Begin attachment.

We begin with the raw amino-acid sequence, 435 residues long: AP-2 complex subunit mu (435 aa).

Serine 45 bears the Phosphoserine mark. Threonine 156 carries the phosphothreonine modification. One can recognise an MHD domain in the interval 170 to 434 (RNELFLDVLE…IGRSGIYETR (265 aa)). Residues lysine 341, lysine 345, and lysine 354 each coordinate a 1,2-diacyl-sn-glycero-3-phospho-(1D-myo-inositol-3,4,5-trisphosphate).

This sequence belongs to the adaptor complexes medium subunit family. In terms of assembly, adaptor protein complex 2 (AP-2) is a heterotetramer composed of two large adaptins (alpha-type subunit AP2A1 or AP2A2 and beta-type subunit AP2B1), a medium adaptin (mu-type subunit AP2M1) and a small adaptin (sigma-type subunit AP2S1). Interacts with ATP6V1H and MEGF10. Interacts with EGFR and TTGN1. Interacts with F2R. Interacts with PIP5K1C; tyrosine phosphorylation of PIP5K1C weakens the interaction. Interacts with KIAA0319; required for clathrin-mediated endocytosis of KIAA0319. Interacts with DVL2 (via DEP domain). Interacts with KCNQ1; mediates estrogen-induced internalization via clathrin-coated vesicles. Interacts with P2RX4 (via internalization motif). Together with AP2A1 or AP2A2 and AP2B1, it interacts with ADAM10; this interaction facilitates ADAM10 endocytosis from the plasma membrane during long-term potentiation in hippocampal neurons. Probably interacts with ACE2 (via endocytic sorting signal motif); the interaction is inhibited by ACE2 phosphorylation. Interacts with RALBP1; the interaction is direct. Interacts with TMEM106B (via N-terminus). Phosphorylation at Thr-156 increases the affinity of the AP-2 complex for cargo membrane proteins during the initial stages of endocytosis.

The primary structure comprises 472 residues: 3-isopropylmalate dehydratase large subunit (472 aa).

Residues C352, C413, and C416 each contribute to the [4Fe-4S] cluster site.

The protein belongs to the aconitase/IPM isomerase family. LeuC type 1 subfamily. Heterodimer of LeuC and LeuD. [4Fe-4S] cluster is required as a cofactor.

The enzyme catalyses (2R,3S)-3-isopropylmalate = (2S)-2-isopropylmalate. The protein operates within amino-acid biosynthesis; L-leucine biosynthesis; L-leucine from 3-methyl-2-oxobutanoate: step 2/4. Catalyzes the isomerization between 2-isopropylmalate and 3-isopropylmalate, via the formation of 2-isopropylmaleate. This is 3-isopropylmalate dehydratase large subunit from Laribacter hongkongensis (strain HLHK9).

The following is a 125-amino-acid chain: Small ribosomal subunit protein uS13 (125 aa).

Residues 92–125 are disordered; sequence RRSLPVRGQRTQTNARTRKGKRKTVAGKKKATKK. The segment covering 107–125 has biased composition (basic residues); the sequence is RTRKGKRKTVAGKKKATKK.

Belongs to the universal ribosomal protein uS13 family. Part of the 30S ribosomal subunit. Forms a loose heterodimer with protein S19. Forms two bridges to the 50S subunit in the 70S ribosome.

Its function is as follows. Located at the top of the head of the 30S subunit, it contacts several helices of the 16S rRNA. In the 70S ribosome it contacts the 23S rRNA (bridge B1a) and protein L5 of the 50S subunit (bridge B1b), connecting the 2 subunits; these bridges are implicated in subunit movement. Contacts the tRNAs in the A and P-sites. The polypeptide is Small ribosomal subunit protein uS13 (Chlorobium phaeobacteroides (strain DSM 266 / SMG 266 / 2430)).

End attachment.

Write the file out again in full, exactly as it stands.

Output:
We begin with the raw amino-acid sequence, 435 residues long: AP-2 complex subunit mu (435 aa).

Serine 45 bears the Phosphoserine mark. Threonine 156 carries the phosphothreonine modification. One can recognise an MHD domain in the interval 170 to 434 (RNELFLDVLE…IGRSGIYETR (265 aa)). Residues lysine 341, lysine 345, and lysine 354 each coordinate a 1,2-diacyl-sn-glycero-3-phospho-(1D-myo-inositol-3,4,5-trisphosphate).

This sequence belongs to the adaptor complexes medium subunit family. In terms of assembly, adaptor protein complex 2 (AP-2) is a heterotetramer composed of two large adaptins (alpha-type subunit AP2A1 or AP2A2 and beta-type subunit AP2B1), a medium adaptin (mu-type subunit AP2M1) and a small adaptin (sigma-type subunit AP2S1). Interacts with ATP6V1H and MEGF10. Interacts with EGFR and TTGN1. Interacts with F2R. Interacts with PIP5K1C; tyrosine phosphorylation of PIP5K1C weakens the interaction. Interacts with KIAA0319; required for clathrin-mediated endocytosis of KIAA0319. Interacts with DVL2 (via DEP domain). Interacts with KCNQ1; mediates estrogen-induced internalization via clathrin-coated vesicles. Interacts with P2RX4 (via internalization motif). Together with AP2A1 or AP2A2 and AP2B1, it interacts with ADAM10; this interaction facilitates ADAM10 endocytosis from the plasma membrane during long-term potentiation in hippocampal neurons. Probably interacts with ACE2 (via endocytic sorting signal motif); the interaction is inhibited by ACE2 phosphorylation. Interacts with RALBP1; the interaction is direct. Interacts with TMEM106B (via N-terminus). Phosphorylation at Thr-156 increases the affinity of the AP-2 complex for cargo membrane proteins during the initial stages of endocytosis.

The primary structure comprises 472 residues: 3-isopropylmalate dehydratase large subunit (472 aa).

Residues C352, C413, and C416 each contribute to the [4Fe-4S] cluster site.

The protein belongs to the aconitase/IPM isomerase family. LeuC type 1 subfamily. Heterodimer of LeuC and LeuD. [4Fe-4S] cluster is required as a cofactor.

The enzyme catalyses (2R,3S)-3-isopropylmalate = (2S)-2-isopropylmalate. The protein operates within amino-acid biosynthesis; L-leucine biosynthesis; L-leucine from 3-methyl-2-oxobutanoate: step 2/4. Catalyzes the isomerization between 2-isopropylmalate and 3-isopropylmalate, via the formation of 2-isopropylmaleate. This is 3-isopropylmalate dehydratase large subunit from Laribacter hongkongensis (strain HLHK9).

The following is a 125-amino-acid chain: Small ribosomal subunit protein uS13 (125 aa).

Residues 92–125 are disordered; sequence RRSLPVRGQRTQTNARTRKGKRKTVAGKKKATKK. The segment covering 107–125 has biased composition (basic residues); the sequence is RTRKGKRKTVAGKKKATKK.

Belongs to the universal ribosomal protein uS13 family. Part of the 30S ribosomal subunit. Forms a loose heterodimer with protein S19. Forms two bridges to the 50S subunit in the 70S ribosome.

Its function is as follows. Located at the top of the head of the 30S subunit, it contacts several helices of the 16S rRNA. In the 70S ribosome it contacts the 23S rRNA (bridge B1a) and protein L5 of the 50S subunit (bridge B1b), connecting the 2 subunits; these bridges are implicated in subunit movement. Contacts the tRNAs in the A and P-sites. The polypeptide is Small ribosomal subunit protein uS13 (Chlorobium phaeobacteroides (strain DSM 266 / SMG 266 / 2430)).